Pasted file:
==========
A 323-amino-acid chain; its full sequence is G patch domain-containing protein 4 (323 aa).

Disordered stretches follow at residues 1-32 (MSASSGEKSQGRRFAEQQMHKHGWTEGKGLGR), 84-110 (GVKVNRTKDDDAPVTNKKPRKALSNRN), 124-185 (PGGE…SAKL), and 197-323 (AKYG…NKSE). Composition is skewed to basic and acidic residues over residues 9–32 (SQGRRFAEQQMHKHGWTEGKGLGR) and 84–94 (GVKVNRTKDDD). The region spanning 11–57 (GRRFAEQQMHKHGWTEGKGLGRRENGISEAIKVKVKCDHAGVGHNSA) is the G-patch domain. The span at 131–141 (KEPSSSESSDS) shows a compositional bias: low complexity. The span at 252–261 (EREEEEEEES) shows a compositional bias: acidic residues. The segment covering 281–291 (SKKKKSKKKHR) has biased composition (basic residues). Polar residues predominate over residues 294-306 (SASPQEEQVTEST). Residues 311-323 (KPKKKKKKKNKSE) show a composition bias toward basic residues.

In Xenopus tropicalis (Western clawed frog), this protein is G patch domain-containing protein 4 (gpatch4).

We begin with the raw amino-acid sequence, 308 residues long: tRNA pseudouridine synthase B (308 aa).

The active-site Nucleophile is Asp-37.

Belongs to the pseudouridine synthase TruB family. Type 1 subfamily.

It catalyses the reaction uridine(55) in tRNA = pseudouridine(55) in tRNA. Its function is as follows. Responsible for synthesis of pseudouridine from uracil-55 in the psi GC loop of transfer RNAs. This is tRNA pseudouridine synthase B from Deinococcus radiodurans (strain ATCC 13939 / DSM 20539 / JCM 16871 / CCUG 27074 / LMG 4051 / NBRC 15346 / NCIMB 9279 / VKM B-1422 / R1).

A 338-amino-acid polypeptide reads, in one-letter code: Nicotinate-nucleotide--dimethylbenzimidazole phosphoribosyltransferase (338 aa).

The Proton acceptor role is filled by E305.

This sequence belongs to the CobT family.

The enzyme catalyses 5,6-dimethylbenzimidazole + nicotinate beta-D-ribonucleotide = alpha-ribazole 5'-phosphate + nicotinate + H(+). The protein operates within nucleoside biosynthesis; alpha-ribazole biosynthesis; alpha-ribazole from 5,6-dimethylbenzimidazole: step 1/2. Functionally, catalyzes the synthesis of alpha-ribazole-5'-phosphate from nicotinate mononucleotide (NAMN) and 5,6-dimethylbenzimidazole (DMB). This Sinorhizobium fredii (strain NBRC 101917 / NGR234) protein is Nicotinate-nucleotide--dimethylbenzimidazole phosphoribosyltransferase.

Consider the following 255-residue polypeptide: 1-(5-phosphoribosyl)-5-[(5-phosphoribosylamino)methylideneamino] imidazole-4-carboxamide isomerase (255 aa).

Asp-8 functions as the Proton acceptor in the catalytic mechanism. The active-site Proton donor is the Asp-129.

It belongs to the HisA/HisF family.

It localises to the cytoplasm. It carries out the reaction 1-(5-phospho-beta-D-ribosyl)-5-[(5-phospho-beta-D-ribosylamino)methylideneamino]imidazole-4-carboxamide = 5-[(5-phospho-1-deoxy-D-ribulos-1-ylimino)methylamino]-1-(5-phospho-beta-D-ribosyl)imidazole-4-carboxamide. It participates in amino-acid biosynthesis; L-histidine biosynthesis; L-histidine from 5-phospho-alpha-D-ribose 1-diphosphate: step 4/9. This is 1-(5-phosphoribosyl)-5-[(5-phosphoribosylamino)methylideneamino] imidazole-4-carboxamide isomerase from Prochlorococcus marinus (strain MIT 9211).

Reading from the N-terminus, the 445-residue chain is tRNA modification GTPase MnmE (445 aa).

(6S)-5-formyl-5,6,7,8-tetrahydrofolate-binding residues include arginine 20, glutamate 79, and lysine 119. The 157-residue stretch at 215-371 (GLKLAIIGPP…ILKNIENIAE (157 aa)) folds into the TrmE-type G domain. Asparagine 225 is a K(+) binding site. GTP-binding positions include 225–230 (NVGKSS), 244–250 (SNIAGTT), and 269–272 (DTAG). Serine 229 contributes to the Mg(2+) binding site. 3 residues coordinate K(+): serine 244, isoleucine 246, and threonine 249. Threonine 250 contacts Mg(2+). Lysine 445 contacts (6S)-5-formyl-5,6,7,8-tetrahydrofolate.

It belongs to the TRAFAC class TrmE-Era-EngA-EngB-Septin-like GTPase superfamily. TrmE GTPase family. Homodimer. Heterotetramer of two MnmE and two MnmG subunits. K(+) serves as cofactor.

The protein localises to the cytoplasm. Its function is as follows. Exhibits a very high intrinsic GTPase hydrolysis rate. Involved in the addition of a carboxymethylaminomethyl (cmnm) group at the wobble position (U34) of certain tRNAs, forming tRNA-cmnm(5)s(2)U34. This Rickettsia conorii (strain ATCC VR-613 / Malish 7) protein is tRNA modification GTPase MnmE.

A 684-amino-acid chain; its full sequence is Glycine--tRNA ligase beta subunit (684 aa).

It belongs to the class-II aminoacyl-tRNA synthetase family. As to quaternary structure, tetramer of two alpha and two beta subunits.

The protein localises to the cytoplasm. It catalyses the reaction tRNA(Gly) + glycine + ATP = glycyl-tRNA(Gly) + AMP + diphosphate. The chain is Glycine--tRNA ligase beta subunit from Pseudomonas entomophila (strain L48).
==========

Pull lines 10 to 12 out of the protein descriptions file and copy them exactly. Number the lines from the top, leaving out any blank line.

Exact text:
This sequence belongs to the CobT family.

The enzyme catalyses 5,6-dimethylbenzimidazole + nicotinate beta-D-ribonucleotide = alpha-ribazole 5'-phosphate + nicotinate + H(+). The protein operates within nucleoside biosynthesis; alpha-ribazole biosynthesis; alpha-ribazole from 5,6-dimethylbenzimidazole: step 1/2. Functionally, catalyzes the synthesis of alpha-ribazole-5'-phosphate from nicotinate mononucleotide (NAMN) and 5,6-dimethylbenzimidazole (DMB). This Sinorhizobium fredii (strain NBRC 101917 / NGR234) protein is Nicotinate-nucleotide--dimethylbenzimidazole phosphoribosyltransferase.

Consider the following 255-residue polypeptide: 1-(5-phosphoribosyl)-5-[(5-phosphoribosylamino)methylideneamino] imidazole-4-carboxamide isomerase (255 aa).